Q: How do I remove insects from fresh paint?

A: If bugs land on the wet paint, let them stay until the paint dries. Once dry, remove them with a clean paint brush. You might end up with small, unnoticeable "bug prints," but that's better than removing the bugs and trying to touch up partially dry paint. Using a faster-drying exterior-latex paint, like Sherwin-Williams SuperPaint, is helpful in this situation. Latex paint dries quicker than oil-based paints, giving insects less time to get stuck in the coating.

Q: How do I determine when a concrete floor is ready to paint?

A: New concrete should cure for at least 30 days. Check for moisture by taping a 2'x2' piece of 4-mil plastic to the floor with duct tape. If no darkening of the concrete or condensation is evident after 24 hours, the floor is dry enough to paint. The floor should be thoroughly cleaned and acid etched prior to application.

Q: What determines if a joint should be recaulked? Should old caulk always be removed?

A: If the old caulk is cracking or pulling away from the surface, dig it out and replace it. Prime the bare wood then re-caulk. Any butt joint in siding or other joints between two pieces of wood should be caulked. You DO NOT want to caulk the lap joints of siding since they allow moisture to get out from behind the wood.

Q: I need to paint a residential ceiling that has been stained from a previous water leak. I would like to know the best approach to sealing the stain before applying flat ceiling paint.

A: I suggest you take care of all the repair work first, then apply an alkyd primer-sealer, such as ProBlock, to seal out the water stains.

Q: I removed wallpaper from a paneled wall, however a residue of wallpaper paste remains. I want to leave the paneling as is - no paint or wallpaper over it. How do I remove the paste residue without harming the paneling?

A: Use a paste remover or vinegar and water.

Q: How can I cover and paint over a water-stained but otherwise undamaged ceiling?

A: After you have corrected the cause of the water staining, use a primer sealer designed for stain blocking, such as ProBlock Primer/Sealers. They are available in both alkyd and latex-based versions. While both work to block this type of stain, the alkyd stain blocker will usually seal water stains better because it doesn't contain water that could re-wet the stain. You may still see the stain through the stain blocker, but they are designed to "lock-in" the stain to prevent it from bleeding through into the topcoat.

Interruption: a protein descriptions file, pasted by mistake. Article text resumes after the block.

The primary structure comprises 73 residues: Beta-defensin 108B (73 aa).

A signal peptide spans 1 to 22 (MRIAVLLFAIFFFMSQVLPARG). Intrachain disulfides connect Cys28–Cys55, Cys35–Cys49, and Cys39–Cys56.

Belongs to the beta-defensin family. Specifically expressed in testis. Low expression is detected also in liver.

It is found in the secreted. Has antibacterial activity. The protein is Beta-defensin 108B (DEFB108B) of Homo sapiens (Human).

Q: For interior doors and trim with glossy finishes, can I use a primer instead of sanding or scuffing the surface?

A: You want to use Adhesion Primer. You will still need to wash and clean the surface first.

Q: Can I apply latex paint over a surface finished with an oil-based product?

A: Yes you can. You have two choices to do this. First would be to wash the surface, sand and then clean the sanding dust off. You may then apply your latex paint over the oil base paint. That process works for both interior and exterior applications. Your other option is to wash the surface and then apply a coat of a adhesion primer and then topcoat.

Q: Can acrylic latex house paint be applied over gloss alkyd paint? Is special prep work necessary to ensure good adhesion?

A: Yes, to both questions. But, to ensure good adhesion, glossy surfaces must first be washed clean and then sanded to allow the paint to "grip" the surface. Gloss alkyd paints that are exposed to harsh weather conditions have a tendency to "chalk" - that is, the old paint film develops a faded, powdery substance on the surface. So it's best to wash off any excessive chalk prior to applying an acrylic topcoat. When painting bare surfaces, use an appropriate primer before applying the topcoat. This will ensure the best adhesion and long-term durability.

Q: What is the most efficient method for tackling calcimine painted surfaces like ceilings?

A: Since calcimine paints contain little or no binder, they tend to be very chalky. Clean the surface with a household cleaner to remove as much chalk as possible. Rinse thoroughly. Then apply a primer that secures adhesion on chalky surfaces, such as LOXON Conditioner. Follow with two coats of the topcoat of your choice.